The doctor ordered my mother to take her teeth out.  “You were born just as soon as I took them out,” she tells me. 

“Why did you have your teeth in?” I asked my mother, many years later as she told me the story.

“Well, I can’t remember, but I guess I didn’t want that doctor seeing me without my teeth,” she said.  “He was a good-looking doctor.”

I realized I was born in pure vanity, but I come from a long line of women who expect good-looking doctors when they get to a certain age in life.  I recently noticed that my doctor is pretty cute.  I’ve seen him for years and have never once thought about his physical appearance.  I wonder if this means I’m getting to that certain age.  Alas.   I’ve truly regressed, if that’s possible in this piece of writing.

My sweet boyfriend wasn’t there the day when I was sitting on the porch steps and saw our neighbor back her car out of the driveway, running over Poochie in the process.  I wanted to help Poochie, but I couldn’t.  I don’t know if it was because I couldn’t walk or if the accident simply happened too fast. 

Later, my mother said the woman wanted to apologize and that she had made me cookies.  I wanted nothing to do with her cookies and doubt if I understood what an apology meant.  My dog was gone.  In my three year-old mind, I fully believed it was the woman’s fault for backing out of her driveway at a speed that I was sure had been too fast.  By the time she heard me screaming, it was too late to save Poochie.

Mother said my boyfriend and I sat on the steps and talked about what happened for days afterward.  “The two of y’all came up with the idea that you would go to her house and poke her eyeballs out like she had done to Poochie’s.”  Mother says I pointed two fingers to show her what I had in mind.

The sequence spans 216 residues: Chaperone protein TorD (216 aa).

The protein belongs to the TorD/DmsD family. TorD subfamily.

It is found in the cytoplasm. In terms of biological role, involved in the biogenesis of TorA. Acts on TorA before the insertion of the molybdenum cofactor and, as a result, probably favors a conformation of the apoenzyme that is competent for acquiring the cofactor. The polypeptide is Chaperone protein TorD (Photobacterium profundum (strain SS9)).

My family and I did go to the woman’s house.  Apparently, I behaved well, but I didn’t like her house any more than I liked her car.  From my point of view, both were way too big for one person.

I did not eat her cookies.  I was sad for a long time. 

For years, it hurt to remember what I had seen and I did remember.  I also missed Poochie in a terrible way.  I’m glad the images of the accident finally faded and that today, my memories only include him basking in the sunshine, and how it felt to love a dog.

The next dog that came into my life was a long funny looking Wiener dog.  I’ll tell you about him, and my life when he lived with us, in an upcoming post about, “The Dogs I’ve Loved.”

 

12/30/12 Post updated to allow ‘Likes’ 🙂

 

sweet memories

“Mother of the Year” is written on the front page of the little book my son made in elementary school.  I’m pretty sure all the moms of the students in his class were elected.  The year was 1993.

Today I was trying to find something on the bookshelf and came across the book, which is an entirely wonderful personal treasure.

The first page says he is happy that I was elected.  Then he goes on to say why.

“The best thing about my mom is that she’s fun to be with and nice.”

The next question asks him what the most important thing his mother has taught him.

He wrote that I taught him to, “Stop wars and boms.”  Boms, not bombs.

He drew a picture of me, holding my palm out with the word stop written beside my mouth in one of those little cartoon type clouds.  There was another person with a gun and he wrote the word “okay”  beside that person.

I guess in a child’s mind stopping war and bombs is that easy.

The next part was written in larger letters:  “Don’t use Drugs!”  He spelled that right.

The next page reminds me of how much energy I had.  “Mother on the Move” he titled it.  I scanned it but it’s almost twenty years old —

mother on the move, before fibromyalgia

I love my little book.

My son and I had a great time in his childhood.

I actually could clean a house in ten minutes.  I played with him all the time but I only played Lacrosse once.  He must have thought I was pretty good.

She neglected her apples